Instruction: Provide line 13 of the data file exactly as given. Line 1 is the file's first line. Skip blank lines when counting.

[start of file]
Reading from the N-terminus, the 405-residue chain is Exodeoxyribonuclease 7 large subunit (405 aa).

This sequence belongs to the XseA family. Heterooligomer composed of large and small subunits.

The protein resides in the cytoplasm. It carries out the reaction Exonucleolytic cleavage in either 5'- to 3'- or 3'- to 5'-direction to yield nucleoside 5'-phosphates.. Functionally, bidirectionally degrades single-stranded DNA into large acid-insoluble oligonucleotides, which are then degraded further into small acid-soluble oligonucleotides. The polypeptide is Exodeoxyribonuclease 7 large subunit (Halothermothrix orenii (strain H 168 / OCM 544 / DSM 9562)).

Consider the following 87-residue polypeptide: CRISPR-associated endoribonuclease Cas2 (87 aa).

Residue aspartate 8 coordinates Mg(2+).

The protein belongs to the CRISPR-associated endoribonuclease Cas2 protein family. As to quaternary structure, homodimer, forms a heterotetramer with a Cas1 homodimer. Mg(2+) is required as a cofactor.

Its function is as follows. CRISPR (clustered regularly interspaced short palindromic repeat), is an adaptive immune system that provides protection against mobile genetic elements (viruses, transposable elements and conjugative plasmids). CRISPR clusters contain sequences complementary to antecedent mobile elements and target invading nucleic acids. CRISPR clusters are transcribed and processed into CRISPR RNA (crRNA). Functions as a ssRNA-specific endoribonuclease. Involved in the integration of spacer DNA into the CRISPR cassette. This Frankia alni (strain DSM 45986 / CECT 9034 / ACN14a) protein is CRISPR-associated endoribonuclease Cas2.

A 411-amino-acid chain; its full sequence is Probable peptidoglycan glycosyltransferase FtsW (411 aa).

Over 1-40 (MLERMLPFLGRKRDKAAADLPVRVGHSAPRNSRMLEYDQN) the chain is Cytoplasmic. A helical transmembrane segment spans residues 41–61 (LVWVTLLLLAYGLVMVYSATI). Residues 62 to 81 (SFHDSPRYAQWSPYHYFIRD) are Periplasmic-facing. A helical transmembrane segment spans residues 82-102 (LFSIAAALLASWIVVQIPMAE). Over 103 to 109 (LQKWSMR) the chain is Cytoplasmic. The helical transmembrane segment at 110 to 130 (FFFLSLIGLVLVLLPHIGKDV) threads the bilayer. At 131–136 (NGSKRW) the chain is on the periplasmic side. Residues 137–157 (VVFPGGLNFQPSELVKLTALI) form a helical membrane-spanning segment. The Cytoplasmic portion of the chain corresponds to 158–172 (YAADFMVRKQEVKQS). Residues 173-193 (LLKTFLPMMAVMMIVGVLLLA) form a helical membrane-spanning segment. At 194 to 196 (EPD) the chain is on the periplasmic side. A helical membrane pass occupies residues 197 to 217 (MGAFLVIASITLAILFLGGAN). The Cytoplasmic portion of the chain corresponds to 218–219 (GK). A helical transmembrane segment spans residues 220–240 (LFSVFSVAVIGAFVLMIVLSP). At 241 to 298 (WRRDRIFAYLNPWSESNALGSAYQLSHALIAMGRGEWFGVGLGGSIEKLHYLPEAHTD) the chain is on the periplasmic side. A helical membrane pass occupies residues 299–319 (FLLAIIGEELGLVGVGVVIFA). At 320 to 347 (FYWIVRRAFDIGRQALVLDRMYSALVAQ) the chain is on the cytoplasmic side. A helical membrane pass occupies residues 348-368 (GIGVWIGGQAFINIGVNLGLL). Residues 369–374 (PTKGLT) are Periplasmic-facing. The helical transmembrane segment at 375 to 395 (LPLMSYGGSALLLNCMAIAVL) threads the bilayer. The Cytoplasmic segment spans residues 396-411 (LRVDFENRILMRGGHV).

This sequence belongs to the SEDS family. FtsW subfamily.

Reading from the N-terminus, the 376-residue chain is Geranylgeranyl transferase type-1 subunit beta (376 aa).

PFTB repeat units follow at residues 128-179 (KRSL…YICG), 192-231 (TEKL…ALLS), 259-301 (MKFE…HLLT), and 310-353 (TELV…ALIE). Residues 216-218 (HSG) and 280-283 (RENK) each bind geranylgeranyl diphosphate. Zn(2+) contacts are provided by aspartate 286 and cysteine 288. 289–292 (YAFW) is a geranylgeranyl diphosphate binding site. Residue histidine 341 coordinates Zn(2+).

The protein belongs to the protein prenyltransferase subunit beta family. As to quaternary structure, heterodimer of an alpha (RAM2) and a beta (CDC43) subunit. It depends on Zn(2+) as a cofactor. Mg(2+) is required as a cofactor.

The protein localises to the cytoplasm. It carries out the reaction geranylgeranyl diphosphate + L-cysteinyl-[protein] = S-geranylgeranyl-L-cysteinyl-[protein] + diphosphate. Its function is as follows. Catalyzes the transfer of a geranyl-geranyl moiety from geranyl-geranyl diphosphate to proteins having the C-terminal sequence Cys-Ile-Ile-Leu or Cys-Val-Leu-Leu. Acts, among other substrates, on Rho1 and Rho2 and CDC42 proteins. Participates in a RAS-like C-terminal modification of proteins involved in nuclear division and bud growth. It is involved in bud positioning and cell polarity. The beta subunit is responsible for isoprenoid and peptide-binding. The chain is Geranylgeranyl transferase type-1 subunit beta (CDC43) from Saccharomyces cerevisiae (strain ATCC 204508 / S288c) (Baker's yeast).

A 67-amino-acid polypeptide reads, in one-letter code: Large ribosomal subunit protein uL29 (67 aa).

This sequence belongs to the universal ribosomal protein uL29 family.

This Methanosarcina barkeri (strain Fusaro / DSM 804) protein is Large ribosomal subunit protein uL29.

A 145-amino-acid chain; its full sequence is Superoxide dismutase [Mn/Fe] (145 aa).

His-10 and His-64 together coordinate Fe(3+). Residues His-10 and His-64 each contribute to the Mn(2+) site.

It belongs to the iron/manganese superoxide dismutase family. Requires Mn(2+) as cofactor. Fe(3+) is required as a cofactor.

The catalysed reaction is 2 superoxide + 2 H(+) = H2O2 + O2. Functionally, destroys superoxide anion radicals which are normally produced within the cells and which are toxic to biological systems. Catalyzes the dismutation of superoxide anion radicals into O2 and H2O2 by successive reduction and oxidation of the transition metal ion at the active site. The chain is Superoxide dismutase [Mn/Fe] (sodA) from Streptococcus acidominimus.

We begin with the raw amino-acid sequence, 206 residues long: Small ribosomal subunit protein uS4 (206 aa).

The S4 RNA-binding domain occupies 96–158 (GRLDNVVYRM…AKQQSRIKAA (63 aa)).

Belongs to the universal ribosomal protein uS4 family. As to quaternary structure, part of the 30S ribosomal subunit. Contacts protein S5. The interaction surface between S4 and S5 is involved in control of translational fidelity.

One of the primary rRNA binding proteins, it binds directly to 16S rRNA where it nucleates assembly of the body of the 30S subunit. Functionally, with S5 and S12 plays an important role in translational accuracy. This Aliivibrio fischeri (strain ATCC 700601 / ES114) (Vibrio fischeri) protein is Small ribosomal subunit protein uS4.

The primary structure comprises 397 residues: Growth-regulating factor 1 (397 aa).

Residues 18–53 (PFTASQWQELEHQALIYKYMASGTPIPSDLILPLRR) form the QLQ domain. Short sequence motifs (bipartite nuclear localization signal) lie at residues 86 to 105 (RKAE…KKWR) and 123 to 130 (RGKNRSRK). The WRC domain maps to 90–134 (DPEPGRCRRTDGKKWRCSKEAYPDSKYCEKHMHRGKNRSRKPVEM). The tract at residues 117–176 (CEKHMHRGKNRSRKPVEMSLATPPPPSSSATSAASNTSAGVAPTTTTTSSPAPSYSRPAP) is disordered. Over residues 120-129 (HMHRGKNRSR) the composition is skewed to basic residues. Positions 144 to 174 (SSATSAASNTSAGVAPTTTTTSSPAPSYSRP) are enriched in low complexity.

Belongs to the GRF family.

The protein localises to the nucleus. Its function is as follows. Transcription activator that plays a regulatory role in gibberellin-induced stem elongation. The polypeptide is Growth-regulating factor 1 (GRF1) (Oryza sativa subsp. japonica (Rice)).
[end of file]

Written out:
The protein belongs to the protein prenyltransferase subunit beta family. As to quaternary structure, heterodimer of an alpha (RAM2) and a beta (CDC43) subunit. It depends on Zn(2+) as a cofactor. Mg(2+) is required as a cofactor.